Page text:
Research has shown that the percentages of blacks who are linked to and retained in HIV care, taking antiretroviral therapy (ART), and achieving viral suppression are lower than those of other racial and ethnic groups. According to recent estimates, blacks account for 44% of the total number of people in the United States living with HIV but represent just 12% of the U.S. population. The National HIV/AIDS Strategy was developed in an effort to reduce the number of new HIV infections, increase access to care, improve health outcomes for those with HIV, and reduce HIV-related health disparities. “To achieve these goals, blacks with HIV need high levels of care and viral suppression,” says Y. Omar Whiteside, PhD. Achieving these goals calls for 85% of blacks with diagnosed HIV to be linked to care, 80% to be retained in care, and the proportion with undetectable viral loads to increase by 20% by 2015.
A Large Analysis
In an issue of the Morbidity & Mortality Weekly Report, Dr. Whiteside and colleagues conducted a study to provide clinicians with proxy measures to determine where the U.S. stands in achieving the goals outlined in the National HIV/AIDS Strategy. The analysis included 19 jurisdictions with complete reporting of all levels of CD4 and viral load test results. These jurisdictions represented 44% of all blacks with HIV living in the U.S. in 2010.
The study found that about 75% of blacks diagnosed with HIV were linked to care, but less than half received regular care or were prescribed ART, and only about one-third had achieved viral suppression. “One of the most important findings was that black men had lower levels of care and viral suppression than black women,” says Dr. Whiteside. “We were surprised to learn that there were differences in levels of HIV care and viral suppression based on sex. In addition, levels of care and viral suppression for blacks younger than 25 years of age were lower than those of blacks aged 25 and older at each step along the continuum.”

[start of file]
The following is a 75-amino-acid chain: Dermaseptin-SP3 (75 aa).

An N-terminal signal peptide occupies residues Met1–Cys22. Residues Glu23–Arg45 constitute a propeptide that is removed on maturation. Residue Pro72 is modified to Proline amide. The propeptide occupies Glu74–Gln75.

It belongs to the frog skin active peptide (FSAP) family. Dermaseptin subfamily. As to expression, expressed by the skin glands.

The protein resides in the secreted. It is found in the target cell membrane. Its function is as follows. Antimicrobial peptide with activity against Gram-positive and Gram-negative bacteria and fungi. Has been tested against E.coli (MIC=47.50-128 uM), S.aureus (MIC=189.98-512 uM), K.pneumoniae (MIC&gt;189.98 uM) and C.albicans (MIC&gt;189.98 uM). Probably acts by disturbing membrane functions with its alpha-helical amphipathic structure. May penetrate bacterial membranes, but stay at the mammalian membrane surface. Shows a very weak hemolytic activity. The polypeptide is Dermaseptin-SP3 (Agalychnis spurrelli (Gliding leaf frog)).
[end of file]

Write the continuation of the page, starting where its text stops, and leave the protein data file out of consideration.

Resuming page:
In light of the findings, targeted strategies for different patient groups, such as males and youths, might be needed to achieve improvements at each step of the HIV care continuum. “A greater emphasis on increasing linkage to care, retention in care, and viral suppression for blacks could lead to reductions in HIV incidence and health inequalities,” says Dr. Whiteside. “Successfully implementing the National HIV/AIDS Strategy will enable clinicians to reduce HIV infections in the black community and, consequently, reduce the overall number of new HIV infections.” He adds that future analyses would be improved if complete reporting were available from all jurisdictions in the U.S.